But I have come to understand that Jesus came to give us something much more important- that is, the internal spiritual freedom that is required in order to achieve political liberty. It’s like the teaching “give a man a fish, feed him for a day. Teach a man to fish, and feed him for a lifetime.” Human history is replete with military victories. But how many of those have granted true peace, freedom and liberty? Rather than providing a fleeting victory, spiritual freedom guarantees us a lasting liberty.
When we lose our purpose, and we forget the spiritual and moral principles, we lose our dignity and our liberty.
“Liberty cannot be established without morality, nor morality without faith.” – Alexis de Tocqueville, Democracy in America (1835)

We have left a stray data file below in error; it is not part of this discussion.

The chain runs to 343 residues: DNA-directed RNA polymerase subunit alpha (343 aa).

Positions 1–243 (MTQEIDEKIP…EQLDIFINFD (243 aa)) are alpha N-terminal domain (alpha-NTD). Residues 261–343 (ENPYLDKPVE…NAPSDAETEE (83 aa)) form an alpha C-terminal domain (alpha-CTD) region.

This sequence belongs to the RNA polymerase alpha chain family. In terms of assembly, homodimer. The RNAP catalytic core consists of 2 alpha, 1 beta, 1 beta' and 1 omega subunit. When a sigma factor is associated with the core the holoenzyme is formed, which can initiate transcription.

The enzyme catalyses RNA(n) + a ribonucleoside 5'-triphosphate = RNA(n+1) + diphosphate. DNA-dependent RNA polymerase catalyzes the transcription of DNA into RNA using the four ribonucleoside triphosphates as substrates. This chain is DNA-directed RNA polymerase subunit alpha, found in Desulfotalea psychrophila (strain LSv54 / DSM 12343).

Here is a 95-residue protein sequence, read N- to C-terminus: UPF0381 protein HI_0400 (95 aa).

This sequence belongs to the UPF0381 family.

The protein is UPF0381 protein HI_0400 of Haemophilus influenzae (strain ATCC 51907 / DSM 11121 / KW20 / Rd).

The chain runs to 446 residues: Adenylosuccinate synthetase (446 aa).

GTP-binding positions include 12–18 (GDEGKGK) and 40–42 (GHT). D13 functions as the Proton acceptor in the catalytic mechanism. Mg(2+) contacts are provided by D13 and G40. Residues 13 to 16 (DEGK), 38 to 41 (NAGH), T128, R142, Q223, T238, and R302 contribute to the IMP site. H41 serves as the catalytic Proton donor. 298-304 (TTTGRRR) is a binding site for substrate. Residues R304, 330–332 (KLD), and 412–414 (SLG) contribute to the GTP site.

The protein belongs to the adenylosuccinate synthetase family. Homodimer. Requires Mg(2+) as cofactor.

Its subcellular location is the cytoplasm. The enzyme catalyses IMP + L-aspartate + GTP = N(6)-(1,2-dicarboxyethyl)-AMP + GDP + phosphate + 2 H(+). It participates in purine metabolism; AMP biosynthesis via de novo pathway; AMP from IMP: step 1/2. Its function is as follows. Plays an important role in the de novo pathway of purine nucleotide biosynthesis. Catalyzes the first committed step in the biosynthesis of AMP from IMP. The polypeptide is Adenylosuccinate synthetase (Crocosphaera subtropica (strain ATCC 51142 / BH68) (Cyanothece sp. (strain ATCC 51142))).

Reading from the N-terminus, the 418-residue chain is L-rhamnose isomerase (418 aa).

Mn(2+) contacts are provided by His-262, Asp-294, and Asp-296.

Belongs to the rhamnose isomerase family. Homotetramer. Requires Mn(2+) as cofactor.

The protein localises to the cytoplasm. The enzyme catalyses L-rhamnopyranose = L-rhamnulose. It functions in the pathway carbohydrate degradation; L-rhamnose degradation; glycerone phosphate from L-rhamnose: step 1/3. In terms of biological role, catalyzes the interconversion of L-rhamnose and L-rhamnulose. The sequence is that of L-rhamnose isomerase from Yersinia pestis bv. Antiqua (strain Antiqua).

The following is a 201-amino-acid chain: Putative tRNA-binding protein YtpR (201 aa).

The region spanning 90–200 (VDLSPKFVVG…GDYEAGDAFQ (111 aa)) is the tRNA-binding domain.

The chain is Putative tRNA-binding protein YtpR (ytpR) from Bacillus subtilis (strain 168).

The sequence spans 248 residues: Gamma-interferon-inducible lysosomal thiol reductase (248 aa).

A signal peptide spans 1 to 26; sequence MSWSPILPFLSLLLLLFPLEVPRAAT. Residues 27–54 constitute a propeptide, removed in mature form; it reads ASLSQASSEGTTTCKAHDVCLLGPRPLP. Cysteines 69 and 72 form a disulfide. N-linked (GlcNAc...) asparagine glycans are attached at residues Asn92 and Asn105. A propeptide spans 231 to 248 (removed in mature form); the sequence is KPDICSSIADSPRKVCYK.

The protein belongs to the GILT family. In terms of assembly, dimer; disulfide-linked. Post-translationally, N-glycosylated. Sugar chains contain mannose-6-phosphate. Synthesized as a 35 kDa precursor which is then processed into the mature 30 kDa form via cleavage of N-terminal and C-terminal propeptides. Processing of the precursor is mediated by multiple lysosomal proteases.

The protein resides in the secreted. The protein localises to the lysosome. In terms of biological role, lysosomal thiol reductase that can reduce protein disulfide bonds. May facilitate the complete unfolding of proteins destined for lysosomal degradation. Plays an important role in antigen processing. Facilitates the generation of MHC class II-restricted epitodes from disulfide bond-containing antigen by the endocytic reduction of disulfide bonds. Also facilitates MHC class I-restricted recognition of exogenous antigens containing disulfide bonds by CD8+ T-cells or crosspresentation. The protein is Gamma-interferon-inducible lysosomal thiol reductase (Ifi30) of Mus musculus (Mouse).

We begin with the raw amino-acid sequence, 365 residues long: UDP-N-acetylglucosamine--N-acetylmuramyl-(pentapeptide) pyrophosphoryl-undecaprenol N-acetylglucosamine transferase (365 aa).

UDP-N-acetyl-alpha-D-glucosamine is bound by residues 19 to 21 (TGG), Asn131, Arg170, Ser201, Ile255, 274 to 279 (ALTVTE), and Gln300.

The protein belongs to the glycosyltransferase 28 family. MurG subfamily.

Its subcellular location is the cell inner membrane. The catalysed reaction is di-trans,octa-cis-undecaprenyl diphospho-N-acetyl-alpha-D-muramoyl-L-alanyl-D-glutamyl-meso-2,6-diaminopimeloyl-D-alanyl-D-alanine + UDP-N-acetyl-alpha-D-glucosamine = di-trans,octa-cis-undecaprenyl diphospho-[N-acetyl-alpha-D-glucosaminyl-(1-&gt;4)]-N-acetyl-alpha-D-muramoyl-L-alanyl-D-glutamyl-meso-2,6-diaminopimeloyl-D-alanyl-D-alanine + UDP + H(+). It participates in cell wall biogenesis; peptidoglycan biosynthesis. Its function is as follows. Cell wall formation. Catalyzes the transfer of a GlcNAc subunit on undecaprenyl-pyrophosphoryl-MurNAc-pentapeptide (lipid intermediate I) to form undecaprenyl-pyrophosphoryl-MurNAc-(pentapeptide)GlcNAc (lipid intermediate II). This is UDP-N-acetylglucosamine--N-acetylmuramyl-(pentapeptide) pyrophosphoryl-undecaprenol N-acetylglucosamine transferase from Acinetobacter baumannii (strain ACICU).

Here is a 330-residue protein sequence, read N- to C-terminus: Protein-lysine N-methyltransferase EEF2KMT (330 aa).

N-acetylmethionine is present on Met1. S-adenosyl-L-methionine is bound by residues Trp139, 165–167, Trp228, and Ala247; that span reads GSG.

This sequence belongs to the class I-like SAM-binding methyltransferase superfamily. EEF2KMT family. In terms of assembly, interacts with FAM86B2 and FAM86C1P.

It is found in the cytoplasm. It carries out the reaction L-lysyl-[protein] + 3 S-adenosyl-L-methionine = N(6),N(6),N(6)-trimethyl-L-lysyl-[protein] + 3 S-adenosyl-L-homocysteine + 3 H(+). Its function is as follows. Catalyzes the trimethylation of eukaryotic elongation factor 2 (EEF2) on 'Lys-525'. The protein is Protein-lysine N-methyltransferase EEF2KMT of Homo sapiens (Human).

Pope Benedict XVI’s first homily as Pope in 2005 was about the parable of the lost sheep in the desert. He says that there are many kinds of deserts, and goes on to say:
“There is the desert of God’s darkness, the emptiness of souls no longer aware of their dignity or the goal of human life. The external deserts in the world are growing, because the internal deserts have become so vast.”
How Political Liberty Affects Spiritual Freedom
You can be spiritually free, while being politically oppressed. But a lack of external freedom often diminishes our internal freedom. When a people are used to being oppressed, they often become apathetic and lose confidence in themselves, giving up their spiritual freedom as well. Spiritual freedom grows when it is nourished by society. If it is not properly nourished, it may well wither and die. But this need not be the case. If this freedom is well-founded and strong, it will continue to flourish within the individual, regardless of external conditions.